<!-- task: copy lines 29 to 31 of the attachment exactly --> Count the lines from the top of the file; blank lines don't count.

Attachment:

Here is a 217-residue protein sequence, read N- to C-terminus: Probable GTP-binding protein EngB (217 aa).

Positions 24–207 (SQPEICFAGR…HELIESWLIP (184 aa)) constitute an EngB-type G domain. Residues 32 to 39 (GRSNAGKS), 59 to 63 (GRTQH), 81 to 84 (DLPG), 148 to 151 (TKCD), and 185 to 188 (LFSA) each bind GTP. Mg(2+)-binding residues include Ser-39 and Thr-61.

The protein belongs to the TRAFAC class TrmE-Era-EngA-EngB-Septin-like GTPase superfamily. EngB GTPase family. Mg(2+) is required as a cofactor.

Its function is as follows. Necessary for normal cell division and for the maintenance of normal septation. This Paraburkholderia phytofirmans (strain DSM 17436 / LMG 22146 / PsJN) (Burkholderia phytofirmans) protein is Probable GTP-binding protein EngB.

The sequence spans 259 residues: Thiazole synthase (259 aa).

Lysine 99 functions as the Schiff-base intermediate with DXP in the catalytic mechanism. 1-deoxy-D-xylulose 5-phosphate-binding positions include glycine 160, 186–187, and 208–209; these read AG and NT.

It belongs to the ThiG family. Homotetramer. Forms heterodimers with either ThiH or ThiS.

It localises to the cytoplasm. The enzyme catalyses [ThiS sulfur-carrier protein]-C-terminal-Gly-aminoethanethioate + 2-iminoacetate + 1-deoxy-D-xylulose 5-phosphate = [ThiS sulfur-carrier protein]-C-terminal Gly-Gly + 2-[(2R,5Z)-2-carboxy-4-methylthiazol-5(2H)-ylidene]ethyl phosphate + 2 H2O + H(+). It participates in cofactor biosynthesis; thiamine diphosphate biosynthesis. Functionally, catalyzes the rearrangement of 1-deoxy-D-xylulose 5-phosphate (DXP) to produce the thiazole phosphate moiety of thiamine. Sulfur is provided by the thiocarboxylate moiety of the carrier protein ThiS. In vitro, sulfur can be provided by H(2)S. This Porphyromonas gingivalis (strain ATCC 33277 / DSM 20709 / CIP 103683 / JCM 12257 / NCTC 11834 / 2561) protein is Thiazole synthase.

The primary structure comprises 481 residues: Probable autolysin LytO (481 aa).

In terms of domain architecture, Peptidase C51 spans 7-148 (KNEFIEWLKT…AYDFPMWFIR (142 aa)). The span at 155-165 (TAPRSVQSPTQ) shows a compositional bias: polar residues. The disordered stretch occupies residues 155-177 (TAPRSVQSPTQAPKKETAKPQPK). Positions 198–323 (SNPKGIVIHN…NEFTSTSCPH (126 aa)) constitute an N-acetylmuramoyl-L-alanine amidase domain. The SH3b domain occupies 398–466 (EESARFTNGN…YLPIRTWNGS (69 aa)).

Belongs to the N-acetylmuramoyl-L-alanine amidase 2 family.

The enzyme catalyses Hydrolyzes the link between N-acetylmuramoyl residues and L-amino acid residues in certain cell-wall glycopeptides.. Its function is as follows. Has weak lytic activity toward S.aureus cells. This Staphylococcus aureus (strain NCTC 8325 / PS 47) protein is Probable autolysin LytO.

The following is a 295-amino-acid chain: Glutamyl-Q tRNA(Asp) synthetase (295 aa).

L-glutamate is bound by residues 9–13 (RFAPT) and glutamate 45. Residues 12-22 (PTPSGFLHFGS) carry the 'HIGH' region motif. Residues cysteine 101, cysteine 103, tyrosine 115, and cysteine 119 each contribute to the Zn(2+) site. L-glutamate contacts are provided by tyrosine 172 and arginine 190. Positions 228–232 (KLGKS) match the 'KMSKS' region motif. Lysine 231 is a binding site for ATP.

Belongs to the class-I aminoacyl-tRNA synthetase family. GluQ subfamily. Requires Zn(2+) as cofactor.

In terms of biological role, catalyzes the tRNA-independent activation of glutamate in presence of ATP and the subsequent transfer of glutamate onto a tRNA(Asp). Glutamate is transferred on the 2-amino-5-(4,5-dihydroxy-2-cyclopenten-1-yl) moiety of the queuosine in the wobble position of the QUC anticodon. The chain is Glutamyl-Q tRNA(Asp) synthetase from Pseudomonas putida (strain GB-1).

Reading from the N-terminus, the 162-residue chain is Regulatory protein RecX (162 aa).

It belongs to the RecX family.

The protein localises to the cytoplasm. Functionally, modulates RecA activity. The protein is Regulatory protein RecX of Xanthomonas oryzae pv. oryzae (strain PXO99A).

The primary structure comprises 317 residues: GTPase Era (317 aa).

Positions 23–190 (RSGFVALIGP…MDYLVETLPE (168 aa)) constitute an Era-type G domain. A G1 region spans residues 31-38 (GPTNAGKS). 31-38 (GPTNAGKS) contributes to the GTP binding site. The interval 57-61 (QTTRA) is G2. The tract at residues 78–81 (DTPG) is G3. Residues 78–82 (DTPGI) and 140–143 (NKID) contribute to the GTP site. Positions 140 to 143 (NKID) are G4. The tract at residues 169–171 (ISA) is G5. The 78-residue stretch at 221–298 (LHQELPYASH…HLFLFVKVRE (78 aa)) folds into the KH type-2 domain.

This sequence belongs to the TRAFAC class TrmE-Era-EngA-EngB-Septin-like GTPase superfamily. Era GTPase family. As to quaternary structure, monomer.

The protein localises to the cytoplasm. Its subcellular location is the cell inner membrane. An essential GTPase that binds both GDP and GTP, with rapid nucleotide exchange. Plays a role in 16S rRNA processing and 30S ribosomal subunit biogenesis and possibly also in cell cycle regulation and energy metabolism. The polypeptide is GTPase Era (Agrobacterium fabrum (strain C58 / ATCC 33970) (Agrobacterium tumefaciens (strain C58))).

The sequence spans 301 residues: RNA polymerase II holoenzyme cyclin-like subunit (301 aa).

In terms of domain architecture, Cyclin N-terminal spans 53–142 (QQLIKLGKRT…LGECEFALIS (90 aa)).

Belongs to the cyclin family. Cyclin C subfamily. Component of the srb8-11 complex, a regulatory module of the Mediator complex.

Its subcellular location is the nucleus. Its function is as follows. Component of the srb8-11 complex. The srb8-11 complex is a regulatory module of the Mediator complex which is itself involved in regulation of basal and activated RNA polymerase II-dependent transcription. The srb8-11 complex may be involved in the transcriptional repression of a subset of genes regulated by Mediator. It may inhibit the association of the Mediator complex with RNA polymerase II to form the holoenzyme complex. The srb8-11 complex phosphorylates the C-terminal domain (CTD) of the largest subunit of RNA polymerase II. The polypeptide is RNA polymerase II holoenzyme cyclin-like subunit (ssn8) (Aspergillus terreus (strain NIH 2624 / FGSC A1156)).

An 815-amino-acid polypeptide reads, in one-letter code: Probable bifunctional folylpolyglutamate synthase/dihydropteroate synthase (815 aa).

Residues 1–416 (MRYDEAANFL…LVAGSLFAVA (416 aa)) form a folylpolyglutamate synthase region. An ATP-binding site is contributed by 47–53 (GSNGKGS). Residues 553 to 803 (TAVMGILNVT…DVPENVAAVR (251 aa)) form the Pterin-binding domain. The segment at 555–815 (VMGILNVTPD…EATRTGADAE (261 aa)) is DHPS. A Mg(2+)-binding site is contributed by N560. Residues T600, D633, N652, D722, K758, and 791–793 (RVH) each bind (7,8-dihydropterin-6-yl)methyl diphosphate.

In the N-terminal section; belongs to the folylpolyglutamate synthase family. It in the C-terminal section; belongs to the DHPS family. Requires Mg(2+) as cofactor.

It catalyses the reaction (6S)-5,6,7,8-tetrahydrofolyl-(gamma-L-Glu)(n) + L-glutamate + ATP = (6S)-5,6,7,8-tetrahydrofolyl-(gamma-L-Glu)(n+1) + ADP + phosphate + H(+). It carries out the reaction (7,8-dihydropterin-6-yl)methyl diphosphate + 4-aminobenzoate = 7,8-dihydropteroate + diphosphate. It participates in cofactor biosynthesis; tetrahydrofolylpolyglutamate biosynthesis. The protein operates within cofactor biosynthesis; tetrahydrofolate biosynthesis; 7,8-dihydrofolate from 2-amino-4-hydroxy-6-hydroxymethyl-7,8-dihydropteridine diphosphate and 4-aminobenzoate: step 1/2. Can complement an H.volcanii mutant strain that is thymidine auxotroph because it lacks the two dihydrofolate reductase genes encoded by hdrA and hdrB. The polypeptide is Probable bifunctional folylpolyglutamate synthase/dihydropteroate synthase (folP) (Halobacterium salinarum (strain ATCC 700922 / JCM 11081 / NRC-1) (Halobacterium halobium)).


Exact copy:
Residues 1–416 (MRYDEAANFL…LVAGSLFAVA (416 aa)) form a folylpolyglutamate synthase region. An ATP-binding site is contributed by 47–53 (GSNGKGS). Residues 553 to 803 (TAVMGILNVT…DVPENVAAVR (251 aa)) form the Pterin-binding domain. The segment at 555–815 (VMGILNVTPD…EATRTGADAE (261 aa)) is DHPS. A Mg(2+)-binding site is contributed by N560. Residues T600, D633, N652, D722, K758, and 791–793 (RVH) each bind (7,8-dihydropterin-6-yl)methyl diphosphate.

In the N-terminal section; belongs to the folylpolyglutamate synthase family. It in the C-terminal section; belongs to the DHPS family. Requires Mg(2+) as cofactor.

It catalyses the reaction (6S)-5,6,7,8-tetrahydrofolyl-(gamma-L-Glu)(n) + L-glutamate + ATP = (6S)-5,6,7,8-tetrahydrofolyl-(gamma-L-Glu)(n+1) + ADP + phosphate + H(+). It carries out the reaction (7,8-dihydropterin-6-yl)methyl diphosphate + 4-aminobenzoate = 7,8-dihydropteroate + diphosphate. It participates in cofactor biosynthesis; tetrahydrofolylpolyglutamate biosynthesis. The protein operates within cofactor biosynthesis; tetrahydrofolate biosynthesis; 7,8-dihydrofolate from 2-amino-4-hydroxy-6-hydroxymethyl-7,8-dihydropteridine diphosphate and 4-aminobenzoate: step 1/2. Can complement an H.volcanii mutant strain that is thymidine auxotroph because it lacks the two dihydrofolate reductase genes encoded by hdrA and hdrB. The polypeptide is Probable bifunctional folylpolyglutamate synthase/dihydropteroate synthase (folP) (Halobacterium salinarum (strain ATCC 700922 / JCM 11081 / NRC-1) (Halobacterium halobium)).